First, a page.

The Supreme Court’s proportionality jurisprudence under the Cruel and Unusual Punishments Clause appears to be undergoing a kind of renaissance. Since 2002, the Court has held that the death penalty is an excessive (and therefore cruel and unusual) punishment for the mentally disabled, minors, and anyone convicted of a non-homicide offense against an individual.  In the 2009 Term, the Court held that a life sentence without possibility of parole is an excessive punishment for juvenile non-homicide offenders.  These decisions have grabbed headlines and caused a great flurry of activity on television and in the blogosphere. They have been greeted with fanfare by those who wish to see the courts take a more active role in protecting the rights of people subjected to criminal punishment.  They have been greeted with consternation and condemnation by critics worried about judicial overreaching.

Yet it is fair to ask whether these decisions truly are significant to the criminal justice system as a whole. Approximately 1,150,000 offenders are convicted of felonies in the federal and state systems in a given year.  By contrast, the decisions noted above save fewer than seven offenders per year (on average) from cruel and unusual punishments.

In fact, if one takes all of the proportionality cases the Supreme Court has decided under the Cruel and Unusual Punishments Clause, only about ten defendants per year have been saved from cruel and unusual punishments.  Less than one one-thousandth of one percent of all felony offenders are better off than they would have been had the Supreme Court never engaged in proportionality review.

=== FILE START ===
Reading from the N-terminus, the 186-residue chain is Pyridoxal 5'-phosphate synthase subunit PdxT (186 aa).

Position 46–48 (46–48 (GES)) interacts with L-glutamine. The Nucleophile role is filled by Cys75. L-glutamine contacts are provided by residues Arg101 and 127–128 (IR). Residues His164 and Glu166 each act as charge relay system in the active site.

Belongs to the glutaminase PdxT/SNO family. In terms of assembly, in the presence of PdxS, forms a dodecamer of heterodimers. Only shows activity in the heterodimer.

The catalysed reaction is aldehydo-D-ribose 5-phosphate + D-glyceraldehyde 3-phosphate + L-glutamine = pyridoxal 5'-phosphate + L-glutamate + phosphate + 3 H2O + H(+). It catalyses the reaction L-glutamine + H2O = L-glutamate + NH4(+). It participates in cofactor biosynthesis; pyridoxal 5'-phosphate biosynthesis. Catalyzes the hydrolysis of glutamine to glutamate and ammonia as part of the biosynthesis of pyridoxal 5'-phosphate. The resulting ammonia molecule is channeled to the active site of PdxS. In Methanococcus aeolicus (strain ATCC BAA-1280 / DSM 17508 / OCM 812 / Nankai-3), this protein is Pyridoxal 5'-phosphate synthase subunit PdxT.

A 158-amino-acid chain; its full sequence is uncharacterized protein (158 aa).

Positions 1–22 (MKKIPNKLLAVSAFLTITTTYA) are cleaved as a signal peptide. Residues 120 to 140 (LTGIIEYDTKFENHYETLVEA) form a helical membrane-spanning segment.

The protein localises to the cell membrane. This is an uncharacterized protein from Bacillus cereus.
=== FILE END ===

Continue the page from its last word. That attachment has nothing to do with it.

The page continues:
The limited impact of the Supreme Court’s proportionality review is not the happy by-product of a criminal justice system that almost always imposes proportionate sentences. Rather, it is the result of the Court’s deliberate effort to limit proportionality review to a narrow range of cases, almost all of which involve the death penalty.  In several recent cases, the Court has signaled a willingness to uphold virtually any sentence of imprisonment for virtually any felony offense without engaging in substantive proportionality review. For example, it upheld a sentence of twenty-five years to life for a recidivist who shoplifted three golf clubs and a sentence of fifty years to life for a recidivist who shoplifted videotapes on two occasions.  In the wake of these decisions, lower courts have held that it is constitutional to impose a sentence of twenty-five years to life on a recidivist who commits a crime as minor as stealing a slice of pizza.

A review of the Supreme Court’s proportionality jurisprudence suggests three problems with the Court’s approach that have caused it to limit proportionality review to a small class of cases.